Interview: Aakar Patel

Aakar Patel: ‘Structurally, we have already arrived at a Hindu Rashtra’

Print edition : March 26, 2021

Aakar Patel. Photo: By Special Arrangement

“Our Hindu Rashtra: What It Is. How We Got Here” by Aakar Patel (Westland, 2020)

Interview with Aakar Patel, author of “Our Hindu Rashtra”.

AT a time when to write itself is often to rebel, the columnist Aakar Patel has made bold to pen Our Hindu Rashtra: What It Is. How We Got Here, a scathing criticism of the Hindutva politics of exclusion, hate and violence. Patel, who was the executive director of Amnesty International India until November 2019, reckons that “structurally we have already arrived [at a Hindu Rashtra]” as it does not need any changes in the Constitution.

He also busts the myth of Muslim appeasement and states that the Babri Masjid judgment was one that deprived Muslims of the mosque “through subterfuge and outright theft”. Of the state’s increasing tendency to slap sedition charges on social activists, writers and journalists, he says: “Today, the Indian state’s right to restrict freedom is more important than the right of citizens to enjoy them.”

Aakar Patel is a well-known critic of the Narendra Modi government and a prominent figure on social media. He took a few questions from Frontline about his new book. Excerpts from the interview:

The title of your book denotes a certain inevitability to the arrival of Hindu Rashtra.

Structurally, we have already arrived there. The Hindu Rashtra does not require any changes in the Constitution because what is sought to be achieved can be done through existing law and policy. The ending of fundamental rights such as freedom of religion for Christians by criminalising propagation or of occupation for Muslims by banning cattle slaughter came before 2014. What is happening today is the use of the existing law to brutalise India’s minorities in innovative ways.

Theoretically, it is reversible because the Constitution remains, in some ways, intact. The balance of power on individual freedoms, civil liberties and fundamental rights needs to shift from the state back to the citizen, as the Constituent Assembly had wanted. Today the Indian state’s right to restrict freedom is more important than the right of citizens to enjoy them.

The politics of Hindutva feeds off Muslims. If the nation becomes a de jure Hindu Rashtra, would it not present an existential challenge to votaries of Hindutva?

It appears the votaries of Hindutva either do not care about or only marginally care about the other aspects of governance. In March 2021, we are in the fourth year, 13th quarter and 39th month of sequential decline in GDP (gross domestic product) growth. This is government data. We are at a historic high in unemployment and a historic low in labour force participation. Government data from the NSSO [National Sample Survey Office] also says that Indians were already poorer and eating less in 2018 than in 2013. We have declined further since. There is no dispute about the facts.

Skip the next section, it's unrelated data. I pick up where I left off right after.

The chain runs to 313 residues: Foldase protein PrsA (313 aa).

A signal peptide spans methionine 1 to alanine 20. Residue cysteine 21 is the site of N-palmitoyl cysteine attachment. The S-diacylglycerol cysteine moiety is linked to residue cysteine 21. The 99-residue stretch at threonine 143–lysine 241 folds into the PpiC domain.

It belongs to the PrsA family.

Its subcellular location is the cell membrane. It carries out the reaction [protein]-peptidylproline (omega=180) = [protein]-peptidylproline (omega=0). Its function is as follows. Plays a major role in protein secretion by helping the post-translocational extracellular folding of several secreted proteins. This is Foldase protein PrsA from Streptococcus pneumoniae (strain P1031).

Also read: Roots of Hindutva

But that has not appeared to materially affect either the Prime Minister’s popularity or the Bharatiya Janata Party’s [BJP] electoral success. So long as the state can find new ways to torture our minorities, especially Muslims, the rest seems excusable. Even ideologically there appears to be no particular end to Hindutva other than the “political defeat of Muslims”, a phrase used by Deendayal Upadhyaya in 1965. This seems to be all they care about or mostly care about.

We have sufi shrines in Ajmer, Delhi, Agra, Kashmir where tens of thousands of non-Muslims go for prayers, just as Muslims facilitate the Amarnath pilgrimage. What then accounts for the hypnotic hold of Hindutva, which is anathema to the very idea of India?

It is true that culturally South Asia is pluralist in many ways. This needs to be emphasised by the state. When the state makes laws that pause or reverse pluralism, it eats away at the culture also. This is what has happened on the issue of blasphemy in Pakistan and cattle slaughter in India. What was acceptable in practice became intolerable once it was criminalised. The agency of the state is being used today in India for active persecution. When that is stopped, we have some hope that we return, in time, to some form of natural pluralism and tolerance.

There is a reason why the BJP chooses to emphasise specific things. The reason is that these things promote division in society, and polarisation is profitable because voter choice becomes easier.

We have seen the apex court allowing the Jagannath rath yatra and the bhumi pujan in Ayodhya at the time of the pandemic. How does this relentless appeasement of the majority community sit with the founding principles of our nation?

India is not a secular state, if by that we mean that religion is irrelevant. We could debate if it ever was secular, but the reality is that today India is as majoritarian as the non-secular states in our neighbourhood.

We have laws introducing religious discrimination into citizenship itself. The absence of secularism is visible also in practice.

There is no Hindu Chief Minister in Pakistan’s four States, and there is no Muslim Chief Minister in India’s 29 States. There is no Muslim Minister at all in 15 Indian States, and in 10 of the remaining States, there is one Muslim minister, who is usually given [the portfolio of] Minority Affairs. In Uttar Pradesh, even the Minority Affairs portfolio tasked with looking after the Waqf is held by a Hindu. Of the 303 Lok Sabha members from the party, there is no Muslim.

Also read: Hindutva’s stick

Whether the exclusion on political participation is through law as in Pakistan or in practice as in India, the exclusion is real. Not only does India brutalise and exclude its minorities, this is done while also claiming that they are being “appeased”. What the Constituent Assembly may have wanted in terms of safeguards to ensure minority rights has been undone fairly comprehensively.